LED & Beamshots
Olight doesn’t say which LED is being used here, and it’s hard to see with the TIR reflector. The previous light used a Cree XPL-2 and this looks similar I think it’s an SST-20. Olight only gives a range on the tint, here between 6000-7000k and no CRI data but it’s safe to say it’s not higher then 70 CRI. The tint is slightly warmer then my S1R2 that says it’s 6500k so maybe I got lucky and have something more along 6000k. Mine has an ever so slight green tinge to it at lower powers, at higher powers it’s more cool white. It’s not my favorite tint but works for general use.
The beam is very similar to the S1R2 but on my S1R Baton 3 it’s a little tighter and more intense. You can see this in the candela rating that increased from 5250 to 6889 candea. In the real world that means it throws a little further, about 26 meters further according to the data.
S1R Baton II
S1R Baton 3
S1R Baton 3
S1R Baton II
Heat & Runtime
One of the changes on the Baton 3 in terms of output is that while Turbo has increased by 200 lumens to 1200, high mode has been decreased from 600 to 300. My guess is this was done to increase the effective runtime on the same size battery. Mode spacing between all 3 modes are good, here and you always have Turbo’s 1200 lumens for more light if needed.
Turbo runtime seems to be timed on this light with turbo stepping down at the 1:30 mark to about 22% relative output. Thats 1200 lumens to 300 lumens. It holds this for 1:22:00 though which is pretty good, with total runtime being just shy of 1:30:00. Max heat I saw during this was 36C, so just warm to the touch. I will insert some graphs that show this and compare between lights. LVP kicked in at 2.97V.
The S1R Baton 3 has the standard Olight UI many of us have come to know, and I like with the slower fades from off/on and between modes. From off, long press to activate moonlight mode at 0.5 lumens. To turn on in normal modes single click the switch, to change brightness level hold the button and the light will cycle through the 4 available modes lowest to highest. Double click to access turbo. Triple click to access strobe. The light also features memory mode for normal modes.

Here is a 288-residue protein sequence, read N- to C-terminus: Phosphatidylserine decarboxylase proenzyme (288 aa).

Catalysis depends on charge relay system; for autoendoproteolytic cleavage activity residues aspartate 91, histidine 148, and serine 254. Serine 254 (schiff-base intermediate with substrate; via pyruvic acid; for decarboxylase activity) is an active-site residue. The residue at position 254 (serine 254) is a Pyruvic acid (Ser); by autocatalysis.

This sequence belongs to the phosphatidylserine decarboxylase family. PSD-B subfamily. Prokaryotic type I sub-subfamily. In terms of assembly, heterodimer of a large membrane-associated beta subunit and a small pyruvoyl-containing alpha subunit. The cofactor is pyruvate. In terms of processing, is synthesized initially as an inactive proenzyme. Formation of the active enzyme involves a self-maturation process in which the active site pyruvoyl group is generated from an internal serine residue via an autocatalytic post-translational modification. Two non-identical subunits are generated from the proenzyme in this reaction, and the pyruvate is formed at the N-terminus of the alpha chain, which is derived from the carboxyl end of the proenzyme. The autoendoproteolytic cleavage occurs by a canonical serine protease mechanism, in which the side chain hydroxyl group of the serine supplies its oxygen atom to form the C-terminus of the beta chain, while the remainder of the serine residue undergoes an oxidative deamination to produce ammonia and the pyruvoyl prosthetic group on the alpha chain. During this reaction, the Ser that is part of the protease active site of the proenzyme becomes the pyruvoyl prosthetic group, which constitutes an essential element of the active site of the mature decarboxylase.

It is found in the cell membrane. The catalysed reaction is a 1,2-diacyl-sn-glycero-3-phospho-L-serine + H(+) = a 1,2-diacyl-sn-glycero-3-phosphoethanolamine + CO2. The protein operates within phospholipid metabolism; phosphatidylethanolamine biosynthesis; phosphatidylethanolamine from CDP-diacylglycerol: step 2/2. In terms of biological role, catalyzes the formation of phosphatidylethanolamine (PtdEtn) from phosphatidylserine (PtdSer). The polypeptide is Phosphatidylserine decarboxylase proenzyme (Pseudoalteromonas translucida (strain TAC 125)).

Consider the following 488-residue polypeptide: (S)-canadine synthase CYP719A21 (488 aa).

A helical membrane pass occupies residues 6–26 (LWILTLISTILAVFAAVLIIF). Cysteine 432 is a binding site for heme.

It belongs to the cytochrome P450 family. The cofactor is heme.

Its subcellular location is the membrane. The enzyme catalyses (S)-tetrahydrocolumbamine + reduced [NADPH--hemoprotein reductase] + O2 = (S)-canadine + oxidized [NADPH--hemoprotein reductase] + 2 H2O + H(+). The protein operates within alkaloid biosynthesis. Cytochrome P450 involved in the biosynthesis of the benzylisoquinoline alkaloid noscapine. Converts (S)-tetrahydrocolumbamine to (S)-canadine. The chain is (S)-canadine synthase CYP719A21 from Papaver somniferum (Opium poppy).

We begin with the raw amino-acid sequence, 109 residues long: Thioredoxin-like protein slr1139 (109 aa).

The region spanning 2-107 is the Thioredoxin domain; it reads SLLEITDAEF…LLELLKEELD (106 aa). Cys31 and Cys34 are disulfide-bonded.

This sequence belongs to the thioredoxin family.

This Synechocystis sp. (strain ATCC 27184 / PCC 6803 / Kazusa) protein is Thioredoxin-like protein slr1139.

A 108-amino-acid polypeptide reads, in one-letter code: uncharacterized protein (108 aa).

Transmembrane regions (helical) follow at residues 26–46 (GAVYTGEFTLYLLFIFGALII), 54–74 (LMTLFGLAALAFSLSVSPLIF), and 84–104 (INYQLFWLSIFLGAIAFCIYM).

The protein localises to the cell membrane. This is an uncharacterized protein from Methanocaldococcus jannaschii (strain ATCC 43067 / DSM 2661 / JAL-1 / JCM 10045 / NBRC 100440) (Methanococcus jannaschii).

Lockout can be accomplished when the light is off by pressing and holding the switch for 2 seconds until moonlight mode comes on and immediately shuts off. If you then press the button the red LED under the power button will come on to let you know your in lockout mode. To exit lockout press the button for about 1 second until moonlight mode stays on. Personally I will just give the body of the light a ¼ turn to mechanically lock it out.
The big difference here with the Baton 3 is the portable wireless charger that this light in the premium configuration comes with. Olights official stats list it has having a 3500mAh 18650 battery inside, allowing you to recharge the 550mAh battery 3.7 times.